Rush has a distinguished record of service as exemplified by membership on numerous departmental and university committees, contributions to APS and other scientific societies, and participation on a variety of regional and national scientific review panels. Rush has provided valuable service to his profession through participation on several APS editorial boards, including terms as associate editor for Plant Disease and Phytopathology and as senior editor for Plant Disease. Because of his track record of success, he has been awarded a number of professional and scientific honors, including the Texas Agricultural Experiment Station’s Faculty Fellow and Regent’s Fellow Awards in 2007 for research accomplishments and scientific leadership. He also was honored with the Outstanding Achievement Award in Education from the University of Texas Permian Basin, the Meritorious Service Award from the Beet Sugar Development Foundation, and the Distinguished Service Award from the Minnesota/North Dakota Sugarbeet Research and Education Board.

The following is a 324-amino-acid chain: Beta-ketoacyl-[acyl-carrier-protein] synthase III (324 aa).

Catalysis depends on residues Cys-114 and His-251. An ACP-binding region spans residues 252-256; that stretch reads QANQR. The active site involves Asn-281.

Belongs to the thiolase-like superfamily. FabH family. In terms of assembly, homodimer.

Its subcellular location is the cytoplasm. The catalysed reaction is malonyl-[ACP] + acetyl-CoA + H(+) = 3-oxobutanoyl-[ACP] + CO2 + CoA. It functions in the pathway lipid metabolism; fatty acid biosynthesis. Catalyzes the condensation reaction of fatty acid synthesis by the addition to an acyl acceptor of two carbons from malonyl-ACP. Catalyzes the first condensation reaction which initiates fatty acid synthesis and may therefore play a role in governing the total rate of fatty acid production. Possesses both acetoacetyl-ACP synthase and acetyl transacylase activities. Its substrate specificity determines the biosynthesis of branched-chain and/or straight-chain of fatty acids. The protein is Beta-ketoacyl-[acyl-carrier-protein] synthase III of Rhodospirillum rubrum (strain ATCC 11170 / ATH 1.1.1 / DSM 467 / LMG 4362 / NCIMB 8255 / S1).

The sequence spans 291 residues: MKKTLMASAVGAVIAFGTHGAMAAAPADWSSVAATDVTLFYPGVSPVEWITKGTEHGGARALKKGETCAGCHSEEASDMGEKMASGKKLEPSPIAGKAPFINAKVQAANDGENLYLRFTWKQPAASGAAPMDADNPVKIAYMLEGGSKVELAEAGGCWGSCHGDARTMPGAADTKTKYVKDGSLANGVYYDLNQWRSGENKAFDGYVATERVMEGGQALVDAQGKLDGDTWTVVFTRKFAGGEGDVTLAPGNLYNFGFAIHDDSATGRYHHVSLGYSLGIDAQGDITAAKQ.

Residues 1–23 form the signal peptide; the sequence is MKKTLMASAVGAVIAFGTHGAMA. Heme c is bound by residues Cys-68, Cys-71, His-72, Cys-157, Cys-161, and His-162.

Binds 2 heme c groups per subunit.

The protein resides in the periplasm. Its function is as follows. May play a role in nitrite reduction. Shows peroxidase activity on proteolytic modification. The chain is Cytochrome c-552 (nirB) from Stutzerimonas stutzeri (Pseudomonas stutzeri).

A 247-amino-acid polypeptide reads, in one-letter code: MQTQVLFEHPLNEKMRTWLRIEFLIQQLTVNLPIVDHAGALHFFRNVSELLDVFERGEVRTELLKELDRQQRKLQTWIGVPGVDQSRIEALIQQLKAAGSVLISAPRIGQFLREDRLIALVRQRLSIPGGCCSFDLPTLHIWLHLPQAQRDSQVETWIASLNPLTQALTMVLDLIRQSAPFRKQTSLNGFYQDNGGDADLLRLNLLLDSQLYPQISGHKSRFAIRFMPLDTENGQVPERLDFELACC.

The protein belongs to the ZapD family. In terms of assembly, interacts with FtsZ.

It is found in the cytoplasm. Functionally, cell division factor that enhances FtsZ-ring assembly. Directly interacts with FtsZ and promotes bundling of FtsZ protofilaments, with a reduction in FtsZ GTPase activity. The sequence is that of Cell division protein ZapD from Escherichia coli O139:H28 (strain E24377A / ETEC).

In summary, Rush has provided outstanding scientific leadership as a plant pathologist. He has a distinguished record of professional service and is a strong advocate for interdisciplinary approaches to crop and disease management. Rush has achieved international recognition for his work with rhizomania and the emergence of new resistance-breaking strains of BNYVV. His studies on the nature and control of fungal and virus diseases of field crops are recognized as important models for studying the epidemiology and population genetics of pathogens.